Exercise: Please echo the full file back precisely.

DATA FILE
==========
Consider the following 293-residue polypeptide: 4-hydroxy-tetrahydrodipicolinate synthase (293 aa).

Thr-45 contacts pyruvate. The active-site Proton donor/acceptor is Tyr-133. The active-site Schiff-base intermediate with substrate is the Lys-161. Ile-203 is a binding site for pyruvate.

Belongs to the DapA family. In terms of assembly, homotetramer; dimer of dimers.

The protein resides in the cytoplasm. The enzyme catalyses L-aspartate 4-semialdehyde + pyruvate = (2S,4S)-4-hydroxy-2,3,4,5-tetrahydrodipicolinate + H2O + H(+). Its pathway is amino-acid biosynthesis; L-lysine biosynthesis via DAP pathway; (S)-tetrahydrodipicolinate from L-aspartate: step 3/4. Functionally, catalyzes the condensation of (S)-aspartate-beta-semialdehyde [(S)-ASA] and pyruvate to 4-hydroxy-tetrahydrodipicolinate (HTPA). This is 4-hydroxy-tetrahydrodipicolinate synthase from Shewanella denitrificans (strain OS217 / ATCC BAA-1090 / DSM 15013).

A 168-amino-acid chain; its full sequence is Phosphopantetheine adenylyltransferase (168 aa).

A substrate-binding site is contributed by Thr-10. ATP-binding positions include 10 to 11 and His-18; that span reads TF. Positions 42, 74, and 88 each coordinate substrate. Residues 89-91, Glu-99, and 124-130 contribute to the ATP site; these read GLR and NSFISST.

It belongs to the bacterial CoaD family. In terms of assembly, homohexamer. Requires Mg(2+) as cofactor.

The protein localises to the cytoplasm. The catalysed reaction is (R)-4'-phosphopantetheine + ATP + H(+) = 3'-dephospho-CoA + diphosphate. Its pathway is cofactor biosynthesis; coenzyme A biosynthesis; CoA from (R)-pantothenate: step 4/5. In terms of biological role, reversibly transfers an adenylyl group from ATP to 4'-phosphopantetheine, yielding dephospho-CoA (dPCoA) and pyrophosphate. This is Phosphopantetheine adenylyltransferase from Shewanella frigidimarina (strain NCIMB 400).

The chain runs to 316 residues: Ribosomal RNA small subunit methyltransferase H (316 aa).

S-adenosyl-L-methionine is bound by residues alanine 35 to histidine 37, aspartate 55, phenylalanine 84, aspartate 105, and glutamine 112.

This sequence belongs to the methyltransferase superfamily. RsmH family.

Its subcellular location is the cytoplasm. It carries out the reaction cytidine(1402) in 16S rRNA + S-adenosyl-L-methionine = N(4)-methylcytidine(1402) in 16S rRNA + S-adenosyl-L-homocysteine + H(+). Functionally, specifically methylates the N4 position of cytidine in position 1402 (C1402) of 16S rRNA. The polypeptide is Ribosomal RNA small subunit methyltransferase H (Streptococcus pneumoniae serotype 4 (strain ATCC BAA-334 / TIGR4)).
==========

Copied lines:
Consider the following 293-residue polypeptide: 4-hydroxy-tetrahydrodipicolinate synthase (293 aa).

Thr-45 contacts pyruvate. The active-site Proton donor/acceptor is Tyr-133. The active-site Schiff-base intermediate with substrate is the Lys-161. Ile-203 is a binding site for pyruvate.

Belongs to the DapA family. In terms of assembly, homotetramer; dimer of dimers.

The protein resides in the cytoplasm. The enzyme catalyses L-aspartate 4-semialdehyde + pyruvate = (2S,4S)-4-hydroxy-2,3,4,5-tetrahydrodipicolinate + H2O + H(+). Its pathway is amino-acid biosynthesis; L-lysine biosynthesis via DAP pathway; (S)-tetrahydrodipicolinate from L-aspartate: step 3/4. Functionally, catalyzes the condensation of (S)-aspartate-beta-semialdehyde [(S)-ASA] and pyruvate to 4-hydroxy-tetrahydrodipicolinate (HTPA). This is 4-hydroxy-tetrahydrodipicolinate synthase from Shewanella denitrificans (strain OS217 / ATCC BAA-1090 / DSM 15013).

A 168-amino-acid chain; its full sequence is Phosphopantetheine adenylyltransferase (168 aa).

A substrate-binding site is contributed by Thr-10. ATP-binding positions include 10 to 11 and His-18; that span reads TF. Positions 42, 74, and 88 each coordinate substrate. Residues 89-91, Glu-99, and 124-130 contribute to the ATP site; these read GLR and NSFISST.

It belongs to the bacterial CoaD family. In terms of assembly, homohexamer. Requires Mg(2+) as cofactor.

The protein localises to the cytoplasm. The catalysed reaction is (R)-4'-phosphopantetheine + ATP + H(+) = 3'-dephospho-CoA + diphosphate. Its pathway is cofactor biosynthesis; coenzyme A biosynthesis; CoA from (R)-pantothenate: step 4/5. In terms of biological role, reversibly transfers an adenylyl group from ATP to 4'-phosphopantetheine, yielding dephospho-CoA (dPCoA) and pyrophosphate. This is Phosphopantetheine adenylyltransferase from Shewanella frigidimarina (strain NCIMB 400).

The chain runs to 316 residues: Ribosomal RNA small subunit methyltransferase H (316 aa).

S-adenosyl-L-methionine is bound by residues alanine 35 to histidine 37, aspartate 55, phenylalanine 84, aspartate 105, and glutamine 112.

This sequence belongs to the methyltransferase superfamily. RsmH family.

Its subcellular location is the cytoplasm. It carries out the reaction cytidine(1402) in 16S rRNA + S-adenosyl-L-methionine = N(4)-methylcytidine(1402) in 16S rRNA + S-adenosyl-L-homocysteine + H(+). Functionally, specifically methylates the N4 position of cytidine in position 1402 (C1402) of 16S rRNA. The polypeptide is Ribosomal RNA small subunit methyltransferase H (Streptococcus pneumoniae serotype 4 (strain ATCC BAA-334 / TIGR4)).